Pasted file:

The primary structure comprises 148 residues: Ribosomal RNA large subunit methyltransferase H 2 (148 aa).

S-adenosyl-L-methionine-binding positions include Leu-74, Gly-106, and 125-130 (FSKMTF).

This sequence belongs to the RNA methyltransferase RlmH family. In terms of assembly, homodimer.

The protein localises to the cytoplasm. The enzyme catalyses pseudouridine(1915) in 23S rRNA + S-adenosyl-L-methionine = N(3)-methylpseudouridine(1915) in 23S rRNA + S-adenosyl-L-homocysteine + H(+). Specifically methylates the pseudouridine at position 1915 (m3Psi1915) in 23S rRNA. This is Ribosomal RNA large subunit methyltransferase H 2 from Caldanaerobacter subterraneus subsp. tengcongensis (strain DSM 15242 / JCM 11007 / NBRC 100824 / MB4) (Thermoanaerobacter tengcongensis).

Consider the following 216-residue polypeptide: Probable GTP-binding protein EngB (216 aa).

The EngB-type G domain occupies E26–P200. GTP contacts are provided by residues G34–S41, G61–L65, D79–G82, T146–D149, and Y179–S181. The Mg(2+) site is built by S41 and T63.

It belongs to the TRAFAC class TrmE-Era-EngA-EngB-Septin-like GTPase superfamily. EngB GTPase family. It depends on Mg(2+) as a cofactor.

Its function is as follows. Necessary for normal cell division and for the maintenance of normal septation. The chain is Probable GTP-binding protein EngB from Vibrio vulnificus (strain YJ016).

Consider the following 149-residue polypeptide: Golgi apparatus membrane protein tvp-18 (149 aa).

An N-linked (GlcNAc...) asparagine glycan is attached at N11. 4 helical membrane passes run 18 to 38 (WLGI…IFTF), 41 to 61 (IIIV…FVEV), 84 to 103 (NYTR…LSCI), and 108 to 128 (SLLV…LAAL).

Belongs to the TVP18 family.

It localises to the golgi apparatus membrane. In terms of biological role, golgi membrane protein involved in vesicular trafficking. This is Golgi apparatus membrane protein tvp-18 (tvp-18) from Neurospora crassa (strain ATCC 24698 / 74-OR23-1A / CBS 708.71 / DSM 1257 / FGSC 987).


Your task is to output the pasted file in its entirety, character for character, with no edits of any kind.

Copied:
The primary structure comprises 148 residues: Ribosomal RNA large subunit methyltransferase H 2 (148 aa).

S-adenosyl-L-methionine-binding positions include Leu-74, Gly-106, and 125-130 (FSKMTF).

This sequence belongs to the RNA methyltransferase RlmH family. In terms of assembly, homodimer.

The protein localises to the cytoplasm. The enzyme catalyses pseudouridine(1915) in 23S rRNA + S-adenosyl-L-methionine = N(3)-methylpseudouridine(1915) in 23S rRNA + S-adenosyl-L-homocysteine + H(+). Specifically methylates the pseudouridine at position 1915 (m3Psi1915) in 23S rRNA. This is Ribosomal RNA large subunit methyltransferase H 2 from Caldanaerobacter subterraneus subsp. tengcongensis (strain DSM 15242 / JCM 11007 / NBRC 100824 / MB4) (Thermoanaerobacter tengcongensis).

Consider the following 216-residue polypeptide: Probable GTP-binding protein EngB (216 aa).

The EngB-type G domain occupies E26–P200. GTP contacts are provided by residues G34–S41, G61–L65, D79–G82, T146–D149, and Y179–S181. The Mg(2+) site is built by S41 and T63.

It belongs to the TRAFAC class TrmE-Era-EngA-EngB-Septin-like GTPase superfamily. EngB GTPase family. It depends on Mg(2+) as a cofactor.

Its function is as follows. Necessary for normal cell division and for the maintenance of normal septation. The chain is Probable GTP-binding protein EngB from Vibrio vulnificus (strain YJ016).

Consider the following 149-residue polypeptide: Golgi apparatus membrane protein tvp-18 (149 aa).

An N-linked (GlcNAc...) asparagine glycan is attached at N11. 4 helical membrane passes run 18 to 38 (WLGI…IFTF), 41 to 61 (IIIV…FVEV), 84 to 103 (NYTR…LSCI), and 108 to 128 (SLLV…LAAL).

Belongs to the TVP18 family.

It localises to the golgi apparatus membrane. In terms of biological role, golgi membrane protein involved in vesicular trafficking. This is Golgi apparatus membrane protein tvp-18 (tvp-18) from Neurospora crassa (strain ATCC 24698 / 74-OR23-1A / CBS 708.71 / DSM 1257 / FGSC 987).